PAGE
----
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Response to Review no. 566

I would like to thank Sarah Ansari for her very thorough reading and review of my book. I greatly appreciate the time and effort taken as well as her perspective and insights. Generally, I am pleased with the review, aside from a few minor points of disagreement that are to be expected between author and reviewer. However, there is one issue that must be addressed and clarified.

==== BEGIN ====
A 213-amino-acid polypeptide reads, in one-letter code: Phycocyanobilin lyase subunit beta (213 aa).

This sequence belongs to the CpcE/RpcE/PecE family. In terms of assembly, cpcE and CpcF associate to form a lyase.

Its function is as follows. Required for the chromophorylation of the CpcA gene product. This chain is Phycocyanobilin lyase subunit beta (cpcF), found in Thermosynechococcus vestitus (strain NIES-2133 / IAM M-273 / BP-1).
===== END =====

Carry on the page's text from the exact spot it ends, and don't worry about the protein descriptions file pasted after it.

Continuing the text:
A critical aspect of my argument has been misunderstood. My intent in chapter three never was to present the idea that ‘BFASS “propaganda” should therefore be seen as part of the wider vilification of Islam and Muslims that gained ground in late nineteenth-century Britain’ or ‘to show how far Islam became inscribed as the predominant “Other”, a negative against which an English positive self-image could be developed and enlarged’. Rather, in this chapter I mean to show how a group of activists, through anti-slavery efforts, created a new abolitionist ideology based on conceptions of English national identity understood in contrast to Islam in order to mobilize themselves and others. While they repeatedly claimed to speak for the English nation as a whole, they remained a minority in that society and the discourse that they produced was one among many. In fact, a central theme of the book is to shed light on the processes through which multiple and even contradictory representations of Islam and Englishness developed, circulated and informed each other in the context of the British imperial cultural system of the late-nineteenth century.